While colder weather and shorter days go hand in hand with wintertime, catching the flu doesn’t have to, according to Vancouver Coastal Health.
“For healthy people, falling sick with the flu means a few days of feeling miserable, but for young children, the elderly and those with underlying health conditions, it can lead to hospitalization and ICU admissions,” says VCH Medical Health Officer Dr. Paul Martiquet. “We’re encouraging everyone to get a flu shot so you’re not only protecting yourself, but also the high-risk people around you.”
Influenza is highly contagious and can cause serious complications for individuals with weakened immune systems. Every year across Canada, between 4,000 and 8,000 people die from complications due to the flu and pneumonia, and 90 per cent of those who die are seniors.
“In Canada, influenza causes the most deaths among vaccine-preventable diseases, outpacing all others combined,” says Dr. Martiquet. “You can spread the flu for up to 24 hours before you have any symptoms, so you can pass it on before you even know you’re sick. Getting the flu shot is the best way to prevent catching it or passing it on.”
Flu shots are recommended for everyone. They are free in B.C. for all children from six months to five years of age, people 65 years and older, pregnant women, Aboriginal people, and those with chronic health conditions or compromised immune systems. The vaccine is also important for anyone who lives or works with a person who is at higher risk of problems from the flu.
To protect patients in health care facilities, all B.C. health authorities require that doctors, staff, students and volunteers get immunized or wear a mask while at work during the flu season. To further protect patients, VCH is also asking visitors to our facilities do the same. Masks will be available at nursing stations and/or outpatient reception desks. People planning to visit loved ones in a health care facility or who will take family members to outpatient appointments are also eligible for a free flu shot.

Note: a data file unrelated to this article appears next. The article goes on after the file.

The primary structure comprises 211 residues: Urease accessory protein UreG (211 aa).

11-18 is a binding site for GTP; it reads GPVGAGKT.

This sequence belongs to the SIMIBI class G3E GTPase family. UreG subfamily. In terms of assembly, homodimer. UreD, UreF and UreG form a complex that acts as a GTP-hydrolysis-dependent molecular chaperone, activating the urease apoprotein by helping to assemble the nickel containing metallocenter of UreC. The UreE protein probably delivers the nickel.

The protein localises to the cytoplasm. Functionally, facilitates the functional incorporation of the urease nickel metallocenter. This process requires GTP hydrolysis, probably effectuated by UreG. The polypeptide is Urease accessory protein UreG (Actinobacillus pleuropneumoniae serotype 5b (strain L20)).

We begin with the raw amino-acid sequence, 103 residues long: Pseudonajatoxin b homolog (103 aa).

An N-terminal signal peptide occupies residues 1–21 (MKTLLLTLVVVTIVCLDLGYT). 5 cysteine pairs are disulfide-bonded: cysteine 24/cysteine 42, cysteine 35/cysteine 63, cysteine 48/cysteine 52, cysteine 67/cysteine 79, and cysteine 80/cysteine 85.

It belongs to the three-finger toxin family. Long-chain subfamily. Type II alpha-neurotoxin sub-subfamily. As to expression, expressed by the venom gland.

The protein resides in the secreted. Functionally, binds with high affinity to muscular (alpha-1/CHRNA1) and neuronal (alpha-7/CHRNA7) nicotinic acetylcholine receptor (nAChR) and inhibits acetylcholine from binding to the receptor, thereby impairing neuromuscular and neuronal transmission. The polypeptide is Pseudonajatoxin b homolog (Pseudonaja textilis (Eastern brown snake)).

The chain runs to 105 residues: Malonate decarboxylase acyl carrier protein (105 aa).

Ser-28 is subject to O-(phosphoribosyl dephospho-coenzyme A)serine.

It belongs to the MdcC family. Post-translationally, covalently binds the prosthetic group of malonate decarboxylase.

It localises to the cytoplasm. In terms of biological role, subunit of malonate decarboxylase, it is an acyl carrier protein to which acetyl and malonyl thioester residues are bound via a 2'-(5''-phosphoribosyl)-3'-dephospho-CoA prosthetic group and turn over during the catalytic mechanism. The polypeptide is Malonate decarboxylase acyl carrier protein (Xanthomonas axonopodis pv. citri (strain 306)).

The influenza vaccine works by developing antibodies within two weeks of getting the shot. These antibodies protect against flu viruses circulating in the community. “Since the flu shot contains inactivated virus, it can’t make you sick. The most likely side effect of the shot is a sore arm,” Dr. Martiquet explains. “FluMist, which is a nasal spray flu vaccine, contains weakened flu virus and its most common side effect is a runny nose.”
Flu vaccinations are available at special public health flu clinics, doctors’ offices, pharmacies, walk-in clinics and at the VCH Travel Clinic. Flu clinics throughout the VCH region have already begun; more information can be found on VCH’s Flu Shots & Clinics page. Information on other flu clinics in the community can be located at ImmunizeBC.ca.
VCH is responsible for the delivery of $3.2 billion in community, hospital and residential care to more than one million people in communities including Richmond, Vancouver, the North Shore, Sunshine Coast, Sea to Sky corridor, Powell River, Bella Bella and Bella Coola.